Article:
Bad as the damage was, it was better for Brookfield than some of the rumors. On the night of September 12, CNN reported that One Liberty Plaza was about to collapse. In reality, the building was sound. In fact, it was the first “red zone” building to reopen for business a mere five weeks later. With the exception of the Winter Garden, all the properties for which Brookfield had repair responsibility were reopened by year’s end. Clark, in fact, was cited in a New York business periodical as “the only downtown landlord who managed to restore damaged buildings as quickly as he said he would.”

Meanwhile, day in and day out, visible from Ric Clark’s office window, an epic and tragic drama proceeded. The bodies of victims were found and removed, debris was identified and trucked to barges, and even eight weeks after the attacks, Clark said, “There was a big girder of steel that was still glowing red when it was removed from the ground.”

The false report about the falling building convinced Clark that in restoring his company’s buildings, “We had to be open, honest, and accessible to shareholders and media. We answered every question that was put to us.” The shareholders responded positively. Although Brookfield’s stock initially tumbled, it had the best total return of comparable stocks at the end of 2002. “We delivered almost a 20-percent total return last year,” Clark said. “We’ve recovered very well.”

What prepared Ric Clark for the unprecedented situation he and his company faced on September 12?

“One of the advantages of where I come from is that I’ve met a lot of people and have become a pretty good judge of character,” he said. “In building an organization, I’ve tried to surround myself with smart, decent, hard-working people. In this situation, all rose to the occasion.”

In Clark’s case, “where I come from” is a moving target. Growing up, he never lived in one place for more than three years. From the Philadelphia area, he and his four siblings followed their father’s career with Ralston Purina to and from St. Louis more than once, with stops along the way in State College and Salisbury, Md.

The family settled in Indiana, Pa., for Clark’s eighth- and ninth-grade years, leaving for Delaware County when he was in tenth grade. At that same time, his father turned to a career in residential real estate.

Clark returned to Indiana as a Summer-January freshman in 1976. His brother, Spencer, followed him to IUP a year later. Ric Clark majored in Business Administration, lived in a house on Church Street for three years, graduated in 1980, and moved back to the Philadelphia area.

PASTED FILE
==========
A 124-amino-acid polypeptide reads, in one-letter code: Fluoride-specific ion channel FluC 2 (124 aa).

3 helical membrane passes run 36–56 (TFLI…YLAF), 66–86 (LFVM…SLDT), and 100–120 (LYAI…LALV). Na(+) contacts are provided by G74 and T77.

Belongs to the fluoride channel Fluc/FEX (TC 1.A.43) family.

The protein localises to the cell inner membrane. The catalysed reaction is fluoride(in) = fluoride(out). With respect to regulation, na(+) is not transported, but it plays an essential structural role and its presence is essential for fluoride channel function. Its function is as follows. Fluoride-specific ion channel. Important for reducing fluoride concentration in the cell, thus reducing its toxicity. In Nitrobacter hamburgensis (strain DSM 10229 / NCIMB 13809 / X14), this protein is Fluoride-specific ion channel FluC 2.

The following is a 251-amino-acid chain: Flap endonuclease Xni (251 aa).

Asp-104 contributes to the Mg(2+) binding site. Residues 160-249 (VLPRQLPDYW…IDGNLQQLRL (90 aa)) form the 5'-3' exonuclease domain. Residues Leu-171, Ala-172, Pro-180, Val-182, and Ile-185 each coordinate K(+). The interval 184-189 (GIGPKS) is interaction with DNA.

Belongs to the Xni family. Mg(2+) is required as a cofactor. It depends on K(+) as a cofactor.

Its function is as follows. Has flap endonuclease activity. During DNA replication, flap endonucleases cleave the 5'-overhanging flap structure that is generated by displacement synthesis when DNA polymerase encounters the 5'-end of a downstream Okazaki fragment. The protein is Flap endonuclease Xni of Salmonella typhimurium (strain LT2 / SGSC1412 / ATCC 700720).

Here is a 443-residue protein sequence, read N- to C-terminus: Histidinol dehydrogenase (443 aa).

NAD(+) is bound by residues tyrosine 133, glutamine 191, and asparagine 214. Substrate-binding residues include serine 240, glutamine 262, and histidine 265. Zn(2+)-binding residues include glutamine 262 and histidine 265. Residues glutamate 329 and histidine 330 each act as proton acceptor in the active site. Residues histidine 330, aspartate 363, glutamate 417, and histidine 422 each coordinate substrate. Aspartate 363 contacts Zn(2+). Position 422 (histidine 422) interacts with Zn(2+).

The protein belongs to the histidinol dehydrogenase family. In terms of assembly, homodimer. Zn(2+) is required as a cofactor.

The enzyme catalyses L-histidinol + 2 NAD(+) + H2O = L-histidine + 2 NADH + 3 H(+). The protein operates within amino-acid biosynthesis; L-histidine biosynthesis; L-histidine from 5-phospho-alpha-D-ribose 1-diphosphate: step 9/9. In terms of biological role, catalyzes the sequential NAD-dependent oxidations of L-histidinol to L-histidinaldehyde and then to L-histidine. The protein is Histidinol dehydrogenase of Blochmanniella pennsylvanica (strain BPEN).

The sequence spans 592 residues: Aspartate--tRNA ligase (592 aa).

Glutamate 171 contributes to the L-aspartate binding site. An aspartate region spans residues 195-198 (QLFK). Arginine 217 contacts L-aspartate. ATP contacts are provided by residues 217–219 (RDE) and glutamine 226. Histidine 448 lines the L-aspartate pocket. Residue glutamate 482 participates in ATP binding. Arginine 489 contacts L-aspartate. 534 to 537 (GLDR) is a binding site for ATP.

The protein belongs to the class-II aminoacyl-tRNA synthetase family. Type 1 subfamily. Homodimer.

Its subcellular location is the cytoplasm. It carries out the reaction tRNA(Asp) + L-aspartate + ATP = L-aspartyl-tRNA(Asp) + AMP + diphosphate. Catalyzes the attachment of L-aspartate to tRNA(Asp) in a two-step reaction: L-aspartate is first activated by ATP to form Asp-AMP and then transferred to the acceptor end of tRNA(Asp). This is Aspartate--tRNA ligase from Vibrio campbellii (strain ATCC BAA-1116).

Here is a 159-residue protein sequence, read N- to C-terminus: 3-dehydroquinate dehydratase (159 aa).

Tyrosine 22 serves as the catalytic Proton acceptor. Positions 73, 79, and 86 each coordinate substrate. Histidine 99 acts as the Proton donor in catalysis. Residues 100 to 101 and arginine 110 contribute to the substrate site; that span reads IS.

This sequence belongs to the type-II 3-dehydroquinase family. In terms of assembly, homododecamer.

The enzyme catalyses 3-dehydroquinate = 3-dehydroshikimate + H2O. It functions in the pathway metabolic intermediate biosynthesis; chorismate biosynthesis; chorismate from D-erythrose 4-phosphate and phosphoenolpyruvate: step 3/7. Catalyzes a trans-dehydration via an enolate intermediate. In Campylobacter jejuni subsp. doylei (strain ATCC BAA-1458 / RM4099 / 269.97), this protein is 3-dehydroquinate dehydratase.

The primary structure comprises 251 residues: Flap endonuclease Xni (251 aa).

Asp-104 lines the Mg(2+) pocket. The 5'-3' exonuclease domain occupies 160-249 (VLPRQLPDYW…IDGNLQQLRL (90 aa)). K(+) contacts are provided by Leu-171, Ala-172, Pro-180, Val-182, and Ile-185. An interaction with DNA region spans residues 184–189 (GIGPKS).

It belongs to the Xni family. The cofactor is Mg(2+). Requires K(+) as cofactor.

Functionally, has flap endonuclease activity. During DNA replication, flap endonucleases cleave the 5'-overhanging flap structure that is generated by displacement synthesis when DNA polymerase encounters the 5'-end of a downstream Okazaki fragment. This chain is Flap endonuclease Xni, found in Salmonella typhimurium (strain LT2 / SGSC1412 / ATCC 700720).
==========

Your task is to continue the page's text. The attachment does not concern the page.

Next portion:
Clark worked for a time as an auditor with Penn Central Corporation and gained designation as a Certified Public Accountant. He was relocated to New York when the Philadelphia office shut down. “I wasn’t exactly crazy about New York at first,” he said. “But it grew on me.” He lived in Manhattan for six years before moving to the suburbs.

In 1984, Clark became affiliated with Olympia & York, which built the World Financial Center. A succession of executive posts with Olympia & York and its successor, Brookfield Properties, led to the announcement less than a month before September 11 of his accession to the post of president and C.E.O. That change actually took place in February, 2002—two months earlier than originally scheduled.

On September 12, 2002, Clark welcomed President and Mrs. George W. Bush as they arrived to host a Winter Garden reception for scores of United Nations heads of state. A week earlier, Clark had joined New York Governor George Pataki and Mayor Michael Bloomberg in a ceremony opening the restored structure itself.

Originally built at a cost of $60 million, the Winter Garden had sustained $50 million in damage. But its rebuilding and reopening proved a symbol of hope for Lower Manhattan and a symbol, too, of all that has confronted Ric Clark and his colleagues.

Clark is optimistic that recently announced plans for improvements in mass transit and other infrastructure enhancements point Lower Manhattan toward a brighter future. How, then, does he look upon running an $8-billion publicly traded company in the face of a slumping economy and skittish corporate renters?

“Confidently,” he says with a smile.

Reprinted from the Summer 2003 edition of IUP Magazine